The article which follows below, “Eye Doctors Don’t See Eye to Eye,” was originally published in the July-Aug/2015 edition of New Dawn magazine alongside my main article, “Free to See: Reclaim Control of Your Eyesight Care.” The article is reprinted with permission from New Dawn.
The impetus for me writing both articles was a Canadian consumer watchdog program that originally aired on television in 2012, Marketplace: Framed.
In the introduction to my main New Dawn article, I stated:
“To promote the program before it aired, the network posted an online news article summarising the findings, which prompted hundreds of posted comments. The theme was generally the same, with people venting their anger over price gouging. However, one particular post jumped out at me, because the person addressed an issue which has more serious implications beyond a monopoly on market prices.
The individual who posted his feedback began wearing eyeglasses as a young child and, on the optometrist’s advice to his parents, received stronger prescriptions each year as his eyesight continued to deteriorate. Many years later, he visited a different eye specialist who discovered that his prescription had been far too strong. The online comments went on to say, ‘those of us who must wear glasses are pretty much held hostage to an industry that takes advantage of our need.’ “
Being held captive by a mega-industry is precisely what social critic Ivan Illich, author of the groundbreaking 1975 book, Medical Nemesis: The Expropriation of Health, had previously defined as a “radical monopoly.” “By ‘radical monopoly’ I mean the dominance of one type of product rather than the dominance of one brand. I speak about radical monopoly when one industrial production process exercises an exclusive control over the satisfaction of a pressing need, and excludes nonindustrial activities from competition.”[i] He further stated that a “radical monopoly feeds on itself. Iatrogenic medicine reinforces a morbid society in which social control of the population by the medical system turns into a principal economic activity.”[ii]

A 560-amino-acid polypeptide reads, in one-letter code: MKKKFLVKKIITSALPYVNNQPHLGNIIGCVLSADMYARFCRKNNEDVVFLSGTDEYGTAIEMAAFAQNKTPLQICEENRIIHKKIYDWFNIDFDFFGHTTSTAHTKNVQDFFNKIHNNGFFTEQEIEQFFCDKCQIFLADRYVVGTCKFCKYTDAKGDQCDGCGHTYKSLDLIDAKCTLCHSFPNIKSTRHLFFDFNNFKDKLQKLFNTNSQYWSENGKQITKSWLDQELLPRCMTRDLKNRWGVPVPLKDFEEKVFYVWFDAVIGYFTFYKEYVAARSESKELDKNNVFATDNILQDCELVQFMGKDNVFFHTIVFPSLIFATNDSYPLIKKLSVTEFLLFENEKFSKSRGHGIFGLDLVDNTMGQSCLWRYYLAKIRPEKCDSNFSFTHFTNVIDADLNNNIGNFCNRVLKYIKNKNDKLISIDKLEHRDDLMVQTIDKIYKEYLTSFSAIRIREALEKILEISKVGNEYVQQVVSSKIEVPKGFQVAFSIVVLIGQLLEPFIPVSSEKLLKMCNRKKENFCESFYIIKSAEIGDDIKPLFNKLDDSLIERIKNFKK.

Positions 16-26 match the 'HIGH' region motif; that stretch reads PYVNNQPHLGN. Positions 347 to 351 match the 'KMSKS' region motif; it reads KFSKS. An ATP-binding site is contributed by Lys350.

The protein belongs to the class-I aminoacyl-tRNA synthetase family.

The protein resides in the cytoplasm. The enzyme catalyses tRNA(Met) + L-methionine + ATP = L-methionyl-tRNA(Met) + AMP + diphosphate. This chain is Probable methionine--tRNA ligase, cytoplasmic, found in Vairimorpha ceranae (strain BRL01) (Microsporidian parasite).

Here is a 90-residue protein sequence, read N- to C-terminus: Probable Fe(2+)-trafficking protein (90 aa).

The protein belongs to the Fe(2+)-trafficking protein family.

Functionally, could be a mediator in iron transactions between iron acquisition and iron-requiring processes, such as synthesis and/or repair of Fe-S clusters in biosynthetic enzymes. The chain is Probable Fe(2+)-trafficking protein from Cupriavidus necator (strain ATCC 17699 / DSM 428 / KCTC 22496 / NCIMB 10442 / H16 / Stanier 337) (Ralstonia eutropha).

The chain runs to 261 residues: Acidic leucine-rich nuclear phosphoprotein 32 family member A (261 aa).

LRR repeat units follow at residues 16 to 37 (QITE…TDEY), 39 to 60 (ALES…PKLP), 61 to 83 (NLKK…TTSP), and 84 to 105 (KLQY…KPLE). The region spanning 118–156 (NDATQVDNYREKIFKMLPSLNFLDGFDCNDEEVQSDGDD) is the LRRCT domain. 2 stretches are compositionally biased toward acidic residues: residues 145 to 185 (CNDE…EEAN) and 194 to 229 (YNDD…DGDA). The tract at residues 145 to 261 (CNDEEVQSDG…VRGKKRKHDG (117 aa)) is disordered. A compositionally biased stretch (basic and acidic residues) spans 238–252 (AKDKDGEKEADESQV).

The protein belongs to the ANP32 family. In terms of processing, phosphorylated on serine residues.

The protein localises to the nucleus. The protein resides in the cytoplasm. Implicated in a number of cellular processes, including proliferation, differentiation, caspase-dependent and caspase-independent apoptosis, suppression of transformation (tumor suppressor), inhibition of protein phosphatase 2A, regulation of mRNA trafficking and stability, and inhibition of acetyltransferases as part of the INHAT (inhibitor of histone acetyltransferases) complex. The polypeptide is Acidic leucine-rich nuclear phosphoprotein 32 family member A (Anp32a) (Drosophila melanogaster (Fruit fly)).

Such totalitarian control by global industry goliaths is what author John Perkins calls a “corporatocracy.”[iii] Is it any wonder that natural vision improvement continues to be dwarfed as a fringe element? However, more and more people nowadays are refusing to be trapped by the tentacles of the disease-care system, breaking loose from the purveyors of optical poison, choosing the more holistic and natural approach to better eyesight.
. Ivan Illich, Tools for Conviviality, repub. ed. (London: 1973; London: Marion Boyars, 1990), 52.
. Ivan Illich, Limits to Medicine: Medical Nemesis, the Expropriation of Health, enl. ed. (London: Marion Boyars, 1995), 43.
. John Perkins, The New Confessions of an Economic Hit Man, (Oakland, CA: Berrett-Koehler, 2016).